In October 2013, my second book got published. It's an illustrated thriller novel written in Romanian (with fantastic drawings by Darius Panaite), about a pilot taken hostage in a rather original manner, and who is recovered in an even more original manner. And that made me an Amazon Author .
My third book was in English, and it was a sci-fi novel. It's called Starship Doi, and it's about a Dacian, a medieval young girl and a modern day Englishman, plus an alien starship. It's received very good reviews from readers, who demanded a sequel.
That sequel became my fourth book, which is called Starship Doi: Wars. People seem to like this one, too. Let me know what you think, if you decide to try it out.
So, where was I? In late 2015 we left Romania, and our country is now Sweden. In 2019 I stopped working as a consultant, and got a job as an IT Systems Architect and Team Leader at Husqvarna.
All things considered, I've had a good life so far, and I plan to make the best of every moment. I don't waste too much time planning, because, as a man I otherwise dislike said, "life is what happens while you're busy making other plans". All we have is the now, and I intend to make the best of every fraction of now that I have.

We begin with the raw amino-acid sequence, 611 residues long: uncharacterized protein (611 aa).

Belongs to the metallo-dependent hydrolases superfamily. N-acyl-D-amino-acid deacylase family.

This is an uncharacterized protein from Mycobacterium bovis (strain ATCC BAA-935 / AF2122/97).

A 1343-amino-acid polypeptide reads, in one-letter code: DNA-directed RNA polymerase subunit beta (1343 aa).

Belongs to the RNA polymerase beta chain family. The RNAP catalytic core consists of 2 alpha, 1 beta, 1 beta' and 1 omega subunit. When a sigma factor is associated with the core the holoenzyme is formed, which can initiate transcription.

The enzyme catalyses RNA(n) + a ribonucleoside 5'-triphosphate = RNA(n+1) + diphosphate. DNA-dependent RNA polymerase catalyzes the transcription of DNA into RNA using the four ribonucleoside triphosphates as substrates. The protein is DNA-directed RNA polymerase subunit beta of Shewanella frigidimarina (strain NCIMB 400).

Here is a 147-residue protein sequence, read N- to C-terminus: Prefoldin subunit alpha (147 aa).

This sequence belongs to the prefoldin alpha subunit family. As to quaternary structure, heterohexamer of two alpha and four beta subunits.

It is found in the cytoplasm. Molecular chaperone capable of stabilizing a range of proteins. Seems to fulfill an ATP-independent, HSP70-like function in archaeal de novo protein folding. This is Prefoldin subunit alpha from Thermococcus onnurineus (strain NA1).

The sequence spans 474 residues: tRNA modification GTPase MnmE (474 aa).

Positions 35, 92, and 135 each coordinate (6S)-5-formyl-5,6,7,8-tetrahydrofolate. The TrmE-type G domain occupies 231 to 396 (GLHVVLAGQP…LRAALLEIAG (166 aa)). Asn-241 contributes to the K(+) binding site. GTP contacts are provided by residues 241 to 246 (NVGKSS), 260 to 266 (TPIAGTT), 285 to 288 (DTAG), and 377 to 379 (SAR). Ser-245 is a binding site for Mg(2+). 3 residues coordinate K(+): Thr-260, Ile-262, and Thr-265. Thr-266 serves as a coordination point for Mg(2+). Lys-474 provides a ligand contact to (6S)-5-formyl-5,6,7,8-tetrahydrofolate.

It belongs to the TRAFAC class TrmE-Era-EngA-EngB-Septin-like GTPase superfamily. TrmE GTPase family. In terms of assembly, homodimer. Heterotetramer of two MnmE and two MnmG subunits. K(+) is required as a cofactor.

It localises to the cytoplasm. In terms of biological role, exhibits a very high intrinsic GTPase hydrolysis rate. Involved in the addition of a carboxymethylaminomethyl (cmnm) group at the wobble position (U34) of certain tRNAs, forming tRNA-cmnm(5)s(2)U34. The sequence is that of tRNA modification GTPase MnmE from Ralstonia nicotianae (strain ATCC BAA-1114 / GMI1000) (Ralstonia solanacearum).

This technical book is now out of print, and because much of what's inside is now more or less obsolete (as it happens with most books about programming) I've decided to not revisit it.
An illustrated thriller novel about a Romanian helicopter pilot taken hostage in Iran, in a sealed room with full access to the internet and a live streaming camera. With illustrations are by Darius Panaite, the book is enjoying good reviews.
Foxo was a collection of interactive tutorials and exercises that are designed to help the beginner achieve algorithmic thinking. It uses diagrams to represent algorithms. Users are given small problems of increasing difficulty, and they have to draw flow-chart-like diagrams to solve them. Unfortunately it depended on a third-party service which has been discontinued.
This is a short doc about my hometown, Blaj. It was the first, at the time. It's in English, and it takes about 10 minutes for brief historical and social introduction into the subject.
Liverpie is a proxy between Freeswitch and your own web app, regardless of the framework in which you choose to write it. It can help you create an Interactive Voice Response system by organising it as a web application.
I've kept a blog during the whole of my time at the Romanian Aviation Academy, hoping that one day it will inspire someone else to take up flying (and it has). It's written in Romanian. And there's also another blog about my fixed wing school, such as it was.
A theatre company in Bucharest asked me to translate Neil Simon's play into Romanian, which I did. They've used my translation to put together a very successful production .